Whitney statue project takes the next step
MARSHALL – The statue of Mary Whitney in Liberty Park was officially unveiled this summer. But as landscaping and sidewalks around the sculpture take shape, supporters of the project say there are more finishing touches being planned. Marshall Community Services Director Harry Weilage said Wednesday that this spring, a series of engravings and memorial pavers will honor the contributions of women in settling southwest Minnesota.
The statue of Whitney, an early Marshall settler who suggested the town’s name, is significant because it’s one of only a handful of statues of women in Minnesota. But Weilage and members of the committee that helped organize the statue project said it’s just a first step toward acknowledging the accomplishments of women in local history. They’re working with community members to help identify notable women and other “firsts” from Marshall’s past.
So far, examples that committee member Ellayne Conyers has found through research include Ursula Stone, the first woman to own land in Marshall in the 1860s, and Mrs. John Monroe, who in 1922 became the first woman sheriff in Lyon County. But, Conyers said, it would also be great to see local residents come forward with their own suggestions.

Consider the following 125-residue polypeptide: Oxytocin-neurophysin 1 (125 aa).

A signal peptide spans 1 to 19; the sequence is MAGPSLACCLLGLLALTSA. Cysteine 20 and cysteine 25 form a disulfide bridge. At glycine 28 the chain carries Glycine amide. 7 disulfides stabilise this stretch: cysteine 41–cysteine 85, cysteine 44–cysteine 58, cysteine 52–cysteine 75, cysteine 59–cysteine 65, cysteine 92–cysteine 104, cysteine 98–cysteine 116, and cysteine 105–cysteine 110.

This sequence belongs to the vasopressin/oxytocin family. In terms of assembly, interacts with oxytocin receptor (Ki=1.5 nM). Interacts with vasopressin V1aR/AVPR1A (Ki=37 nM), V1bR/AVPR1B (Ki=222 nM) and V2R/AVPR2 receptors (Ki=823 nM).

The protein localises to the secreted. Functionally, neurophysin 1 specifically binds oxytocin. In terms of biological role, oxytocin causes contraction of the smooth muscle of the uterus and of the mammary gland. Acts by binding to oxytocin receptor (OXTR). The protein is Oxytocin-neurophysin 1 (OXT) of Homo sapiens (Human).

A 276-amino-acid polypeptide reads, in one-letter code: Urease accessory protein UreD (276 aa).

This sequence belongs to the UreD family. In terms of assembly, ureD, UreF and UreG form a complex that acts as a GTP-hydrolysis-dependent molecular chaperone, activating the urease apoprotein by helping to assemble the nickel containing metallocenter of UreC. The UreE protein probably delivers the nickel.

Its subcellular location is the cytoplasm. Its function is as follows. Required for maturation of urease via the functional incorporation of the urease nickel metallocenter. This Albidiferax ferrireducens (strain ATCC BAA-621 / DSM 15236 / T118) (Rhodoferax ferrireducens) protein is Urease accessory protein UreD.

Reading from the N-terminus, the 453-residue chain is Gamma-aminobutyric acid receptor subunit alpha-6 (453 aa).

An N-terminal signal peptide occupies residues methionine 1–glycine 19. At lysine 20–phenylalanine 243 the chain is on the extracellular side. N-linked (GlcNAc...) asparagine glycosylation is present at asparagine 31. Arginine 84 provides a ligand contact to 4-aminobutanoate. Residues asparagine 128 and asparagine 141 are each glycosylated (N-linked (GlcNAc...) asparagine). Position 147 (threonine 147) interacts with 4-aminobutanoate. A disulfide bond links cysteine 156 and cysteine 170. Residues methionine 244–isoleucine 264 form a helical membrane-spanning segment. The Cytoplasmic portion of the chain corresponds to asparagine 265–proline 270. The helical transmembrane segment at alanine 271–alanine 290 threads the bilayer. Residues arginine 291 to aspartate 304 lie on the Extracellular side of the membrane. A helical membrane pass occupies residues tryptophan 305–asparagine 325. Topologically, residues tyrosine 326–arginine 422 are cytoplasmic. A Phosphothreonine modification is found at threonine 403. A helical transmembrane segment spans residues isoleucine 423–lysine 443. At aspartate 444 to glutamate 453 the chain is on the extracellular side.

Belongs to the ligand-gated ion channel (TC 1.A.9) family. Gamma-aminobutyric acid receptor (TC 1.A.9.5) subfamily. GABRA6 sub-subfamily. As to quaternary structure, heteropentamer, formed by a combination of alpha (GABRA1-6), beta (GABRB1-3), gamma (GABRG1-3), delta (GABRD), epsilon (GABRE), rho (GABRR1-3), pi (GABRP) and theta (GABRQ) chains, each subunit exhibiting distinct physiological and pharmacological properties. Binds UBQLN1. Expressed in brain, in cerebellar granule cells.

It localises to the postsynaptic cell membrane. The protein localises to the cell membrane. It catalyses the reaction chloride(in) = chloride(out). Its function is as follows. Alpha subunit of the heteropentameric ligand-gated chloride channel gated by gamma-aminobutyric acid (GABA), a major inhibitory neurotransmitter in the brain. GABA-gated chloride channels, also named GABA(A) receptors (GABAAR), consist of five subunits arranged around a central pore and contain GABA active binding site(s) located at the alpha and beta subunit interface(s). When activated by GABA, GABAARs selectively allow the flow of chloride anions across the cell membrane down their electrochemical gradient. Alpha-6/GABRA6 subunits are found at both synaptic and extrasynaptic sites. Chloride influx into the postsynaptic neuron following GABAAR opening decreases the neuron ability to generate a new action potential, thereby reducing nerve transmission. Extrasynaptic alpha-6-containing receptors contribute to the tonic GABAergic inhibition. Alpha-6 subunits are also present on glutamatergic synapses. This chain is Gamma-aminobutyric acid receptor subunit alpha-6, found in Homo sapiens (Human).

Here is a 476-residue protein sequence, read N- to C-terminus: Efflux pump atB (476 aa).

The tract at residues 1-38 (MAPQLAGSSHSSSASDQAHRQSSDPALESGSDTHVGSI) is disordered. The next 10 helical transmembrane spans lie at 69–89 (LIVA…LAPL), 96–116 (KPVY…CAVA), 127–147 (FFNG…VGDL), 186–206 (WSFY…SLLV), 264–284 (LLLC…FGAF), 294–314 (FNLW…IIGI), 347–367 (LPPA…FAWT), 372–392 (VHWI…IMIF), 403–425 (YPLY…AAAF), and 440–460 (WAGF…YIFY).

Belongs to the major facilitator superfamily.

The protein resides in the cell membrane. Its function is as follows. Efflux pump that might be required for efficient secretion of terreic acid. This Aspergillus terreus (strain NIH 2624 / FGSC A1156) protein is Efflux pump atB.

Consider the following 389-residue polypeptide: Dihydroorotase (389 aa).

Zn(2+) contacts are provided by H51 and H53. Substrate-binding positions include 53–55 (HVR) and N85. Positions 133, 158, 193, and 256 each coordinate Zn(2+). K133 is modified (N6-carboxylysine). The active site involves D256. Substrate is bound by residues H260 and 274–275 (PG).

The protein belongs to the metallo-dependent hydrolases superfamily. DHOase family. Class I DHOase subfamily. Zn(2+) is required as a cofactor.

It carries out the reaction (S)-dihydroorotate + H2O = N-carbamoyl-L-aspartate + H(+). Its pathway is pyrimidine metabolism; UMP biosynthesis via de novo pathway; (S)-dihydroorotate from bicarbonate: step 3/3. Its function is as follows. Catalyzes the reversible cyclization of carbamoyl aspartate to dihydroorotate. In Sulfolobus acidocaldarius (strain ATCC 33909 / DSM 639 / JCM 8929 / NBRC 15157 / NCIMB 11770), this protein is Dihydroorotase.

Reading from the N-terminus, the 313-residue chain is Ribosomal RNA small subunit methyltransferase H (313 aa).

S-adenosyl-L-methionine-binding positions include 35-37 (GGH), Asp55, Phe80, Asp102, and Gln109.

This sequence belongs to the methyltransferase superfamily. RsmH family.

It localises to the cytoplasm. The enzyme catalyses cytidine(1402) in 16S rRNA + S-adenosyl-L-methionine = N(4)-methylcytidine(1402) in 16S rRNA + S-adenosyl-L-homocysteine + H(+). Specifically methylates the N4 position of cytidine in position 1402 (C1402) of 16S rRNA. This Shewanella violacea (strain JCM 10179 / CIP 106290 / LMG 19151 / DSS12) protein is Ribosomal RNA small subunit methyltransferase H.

“There are a ton of those stories that aren’t here,” Weilage said.
Members of the public have an opportunity to help support the Mrs. Whitney statue project by purchasing pavers that will go around the statue. If people choose, they could honor a family member or a woman from Marshall history on the brick.
Weilage said the group will also be taking the topic of Marshall history to community and school groups in the future.
Weilage said supporters of the statue project are also working with Southwest Minnesota State University professor and writer Marianne Zarzana to find good quotes by or about pioneer women. Selected quotes will be etched into the sidewalks around the Whitney statue.
The history of the Whitney statue project, as well as the contributions of the artists who shaped the statue, will also be recognized through a three-sided informational kiosk, Weilage said. The kiosk will include an artist’s statement from sculptor John Sterner, as well as a remembrance of the late James Dahl, who helped start the original Mrs. Whitney statue design and helped inspire the final sculpture.
Dahl’s offer of time to sculpt a statue of Mary Whitney was a key part of getting the project up and running, committee member Jim Swartz said.
“That kind of gave us an impetus for doing this,” he said.
And in turn, Sterner’s mentoring Dahl as part of the original sculpture team helped factor into his taking on the project after Dahl’s death in 2012.
“That was part of the neat thing about it, was the transitioning from one artist to another,” committee member Becky Wyffels said. “And it was really special to me that it was a local person who helped start it.”
There will be a lot of people to acknowledge, committee members said. Many area people and organizations, including the Marshall Area Fine Arts Council and the Southwest Minnesota Arts Council, all helped make the statue possible.
More information on the pavers for sale can be found at the MAFAC office on 3rd Street, or at the Marshall city offices.